Sept. 9, 2010
Rebuilding the American economy in the aftermath of the most severe global economic crisis since the Great Depression can be achieved in part with the aid of public economic development banks that can leverage private capital for public purposes that include investment in infrastructure, energy, R&D, manufacturing and skills development.
While government-sponsored enterprises (GSE’s) like Fannie Mae, Freddie Mac and Sallie Mae failed because of a dangerous combination of perverse incentives with implicit government backing, other, better-designed public investment banks like the Farm Credit Banks and the Federal Home Loan Banks have succeeded in modernizing and democratizing important sectors of the U.S. economy.
These successful models of public-private collaboration to promote economic development can provide inspiration for an innovative system of new public purpose financial institutions designed to channel private investment to projects that enhance American economic growth: the Federal Manufacturing Credit System; the Federal Infrastructure Credit System; the Federal R&D Credit System; the Federal Energy Development Credit System; and the Federal Skill Development Credit System.
Since the Great Recession began, the federal government has bailed out commercial banks in the hope of encouraging lending to small businesses in the U.S. But the banks have failed to do so. Even before the economic crisis, the U.S. lacked an adequate system for leveraging private capital to promote the needs of the 21st century U.S. economy.
Other advanced industrial countries, including the Federal Republic of Germany, as well as industrializing nations like China, rely on specialized public or quasi-public credit institutions to carry out public purposes such as lending to small and medium enterprises (SMEs) and directing credit to areas of the economy that are important for overall growth but unable to attract adequate private capital. By acting as intermediaries between private capital markets and SMEs, public development banks in other nations complement, rather than compete with, their private commercial and investment banking sectors.
We need not look to other countries for examples of successful public purpose finance systems. In the 20th century, the U.S. created highly successful public development banks that enabled a majority of Americans to own their own homes and turned American agriculture into the most productive in the world.
President Obama has spoken of laying a new foundation for the American economy. Part of that new foundation must be an innovative system of public purpose finance, combining new and existing economic development banks to promote innovation and growth in the areas of manufacturing, infrastructure, R&D, energy, skill development, housing and agriculture.
The Seven Siblings
We propose a new American public purpose finance system centered on seven economic development banks. Each federally-chartered development bank would be a decentralized system of several regional development banks. Each of the member banks would be organized as a cooperative owned by the member banks and other lending institutions in its assigned region of the United States. Each development bank system as a whole would be authorized to issue its own tax-favored agency bonds to promote its particular mission.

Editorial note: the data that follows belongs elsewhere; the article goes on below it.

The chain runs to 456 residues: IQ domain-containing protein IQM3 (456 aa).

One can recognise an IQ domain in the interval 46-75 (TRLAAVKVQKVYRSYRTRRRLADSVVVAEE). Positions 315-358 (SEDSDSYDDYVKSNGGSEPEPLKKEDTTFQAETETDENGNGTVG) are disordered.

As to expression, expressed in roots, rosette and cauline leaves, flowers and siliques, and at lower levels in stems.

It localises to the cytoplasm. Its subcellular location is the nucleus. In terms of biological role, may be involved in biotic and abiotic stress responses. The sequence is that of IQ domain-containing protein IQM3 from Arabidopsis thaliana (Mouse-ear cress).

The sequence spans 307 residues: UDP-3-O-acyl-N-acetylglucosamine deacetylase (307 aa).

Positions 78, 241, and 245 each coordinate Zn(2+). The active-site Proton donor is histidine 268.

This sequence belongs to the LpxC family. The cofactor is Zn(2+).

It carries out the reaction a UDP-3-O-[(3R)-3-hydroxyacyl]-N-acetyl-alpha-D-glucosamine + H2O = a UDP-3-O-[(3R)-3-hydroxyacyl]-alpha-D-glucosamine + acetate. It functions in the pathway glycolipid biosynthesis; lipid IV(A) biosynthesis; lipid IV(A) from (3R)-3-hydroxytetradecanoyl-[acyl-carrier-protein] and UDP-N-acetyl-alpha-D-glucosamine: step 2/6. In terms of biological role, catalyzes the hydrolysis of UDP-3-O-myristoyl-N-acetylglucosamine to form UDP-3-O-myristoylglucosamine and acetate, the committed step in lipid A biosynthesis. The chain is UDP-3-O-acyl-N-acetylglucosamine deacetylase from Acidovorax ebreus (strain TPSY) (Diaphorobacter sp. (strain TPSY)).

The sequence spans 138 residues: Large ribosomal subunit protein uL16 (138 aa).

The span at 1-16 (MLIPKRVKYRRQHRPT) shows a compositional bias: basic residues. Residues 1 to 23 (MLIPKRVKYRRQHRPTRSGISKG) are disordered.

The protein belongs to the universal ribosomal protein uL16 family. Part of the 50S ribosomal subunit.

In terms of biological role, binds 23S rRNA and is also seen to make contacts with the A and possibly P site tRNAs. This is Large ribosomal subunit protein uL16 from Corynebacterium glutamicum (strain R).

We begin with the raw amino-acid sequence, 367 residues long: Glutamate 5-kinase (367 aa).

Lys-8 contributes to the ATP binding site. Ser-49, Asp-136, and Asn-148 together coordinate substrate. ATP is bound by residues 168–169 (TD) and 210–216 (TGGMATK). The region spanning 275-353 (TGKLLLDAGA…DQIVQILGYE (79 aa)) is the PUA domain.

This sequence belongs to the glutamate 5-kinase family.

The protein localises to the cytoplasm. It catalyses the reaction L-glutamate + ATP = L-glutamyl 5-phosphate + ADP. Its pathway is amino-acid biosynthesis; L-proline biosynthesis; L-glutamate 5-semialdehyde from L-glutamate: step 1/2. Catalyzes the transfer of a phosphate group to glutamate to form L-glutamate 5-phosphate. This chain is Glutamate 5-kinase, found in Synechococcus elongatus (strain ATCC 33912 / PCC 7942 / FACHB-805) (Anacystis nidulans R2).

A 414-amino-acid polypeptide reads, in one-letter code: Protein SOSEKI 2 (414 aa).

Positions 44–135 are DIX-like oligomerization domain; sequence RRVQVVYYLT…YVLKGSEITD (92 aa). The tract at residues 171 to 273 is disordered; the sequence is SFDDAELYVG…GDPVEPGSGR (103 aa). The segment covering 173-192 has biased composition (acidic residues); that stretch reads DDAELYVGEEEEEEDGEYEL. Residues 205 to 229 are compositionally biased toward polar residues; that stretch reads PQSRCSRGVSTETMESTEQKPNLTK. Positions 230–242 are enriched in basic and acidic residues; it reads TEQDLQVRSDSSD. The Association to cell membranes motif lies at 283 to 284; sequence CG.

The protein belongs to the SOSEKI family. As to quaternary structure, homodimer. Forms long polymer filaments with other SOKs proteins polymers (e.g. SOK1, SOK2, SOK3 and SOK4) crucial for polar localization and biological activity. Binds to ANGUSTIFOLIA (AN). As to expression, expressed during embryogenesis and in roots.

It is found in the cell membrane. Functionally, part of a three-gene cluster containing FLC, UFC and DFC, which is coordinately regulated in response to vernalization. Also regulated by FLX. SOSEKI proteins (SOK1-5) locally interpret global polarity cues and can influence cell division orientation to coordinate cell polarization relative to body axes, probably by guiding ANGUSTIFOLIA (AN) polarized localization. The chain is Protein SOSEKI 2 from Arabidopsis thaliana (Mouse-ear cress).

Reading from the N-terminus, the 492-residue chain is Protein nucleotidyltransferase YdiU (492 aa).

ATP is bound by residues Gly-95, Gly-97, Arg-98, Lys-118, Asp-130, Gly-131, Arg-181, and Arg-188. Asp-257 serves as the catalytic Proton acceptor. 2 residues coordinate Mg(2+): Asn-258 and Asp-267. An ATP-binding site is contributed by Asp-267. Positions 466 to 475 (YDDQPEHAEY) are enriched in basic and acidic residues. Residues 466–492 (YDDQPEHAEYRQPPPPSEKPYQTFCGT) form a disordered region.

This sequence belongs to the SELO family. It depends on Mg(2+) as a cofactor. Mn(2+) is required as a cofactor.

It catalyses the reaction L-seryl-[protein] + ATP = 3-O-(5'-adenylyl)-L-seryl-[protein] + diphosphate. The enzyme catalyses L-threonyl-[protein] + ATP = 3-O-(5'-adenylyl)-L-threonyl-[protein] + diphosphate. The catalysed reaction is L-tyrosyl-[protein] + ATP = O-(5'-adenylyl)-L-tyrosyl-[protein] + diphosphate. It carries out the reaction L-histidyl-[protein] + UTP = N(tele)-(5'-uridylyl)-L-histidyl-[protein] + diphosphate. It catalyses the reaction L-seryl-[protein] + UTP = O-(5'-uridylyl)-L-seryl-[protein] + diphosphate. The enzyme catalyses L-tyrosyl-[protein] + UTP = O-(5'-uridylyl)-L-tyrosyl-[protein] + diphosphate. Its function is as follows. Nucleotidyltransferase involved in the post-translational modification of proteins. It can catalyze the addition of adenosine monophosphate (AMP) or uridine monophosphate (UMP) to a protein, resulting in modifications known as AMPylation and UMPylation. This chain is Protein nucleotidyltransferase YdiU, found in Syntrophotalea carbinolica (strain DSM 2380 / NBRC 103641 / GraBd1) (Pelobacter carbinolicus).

The seven economic development banks of the proposed public purpose finance system include two which already exist, the Federal Home Loan Bank System and the Federal Farm Credit System, and five proposed new credit systems:
- The Federal Home Loan Bank System (FHLB)
- The Federal Farm Credit System (FFCS)
- The Federal Manufacturing Credit System (FMCS)
- The Federal Infrastructure Credit System (FICS)
- The Federal R&D Credit System (FRDCS)
- The Federal Energy Development Credit System (FEDCS)
- The Federal Skill Development Credit System (FSDCS)
The missions of each of these development bank systems can be briefly described.
The Federal Home Loan Bank System (FHLB)
Fannie Mae and Freddie Mac, now in federal receivership, might be merged into a single entity, which would be incorporated into the existing, successful Federal Home Loan Bank System, which would retain its sound cooperative structure (see below). To avoid a recurrence of the sub-prime lending problem, lending to homeowners should become as safe and boring as it was in the 1950s and 1960s, with standardized “plain vanilla” loans offered only to credit-worthy borrowers. The Government National Mortgage Association or Ginnie Mae (GNMA) would continue to carry out its mission of guaranteeing securities backed by government agencies like the Federal Housing Administration (FHA) and the Department of Veterans Affairs (VA).
The Federal Farm Credit System (FCS)
The existing Farm Credit System, organized as a member-owned cooperative, is a success and should serve as a model for other public purpose finance institutions. In contrast, the Federal Agricultural Mortgage Corporation (Farmer Mac), a stockholder-owned, publicly-traded company, shares the design defects of Fannie Mae, Freddie Mac and Sallie Mae that led them into reckless behavior. Farmer Mac should be completely privatized like Sallie Mae and should not benefit from implicit federal backing. Over time the public purpose of reducing the cost of lending to farmers in the U.S. should be the sole prerogative of the FCS.
The Federal Manufacturing Credit System (FMCS)
The mission of the Manufacturing Credit System would be to lend to manufacturing enterprises located in the U.S. The emphasis would be on lending to promising SMEs that have difficulty raising private capital. The manufacturing credit system would also be empowered to lend to large corporations in industries with increasing returns to scale, like automobiles and aerospace that are important for national security and prosperity.
The Federal Infrastructure Credit System (FICS)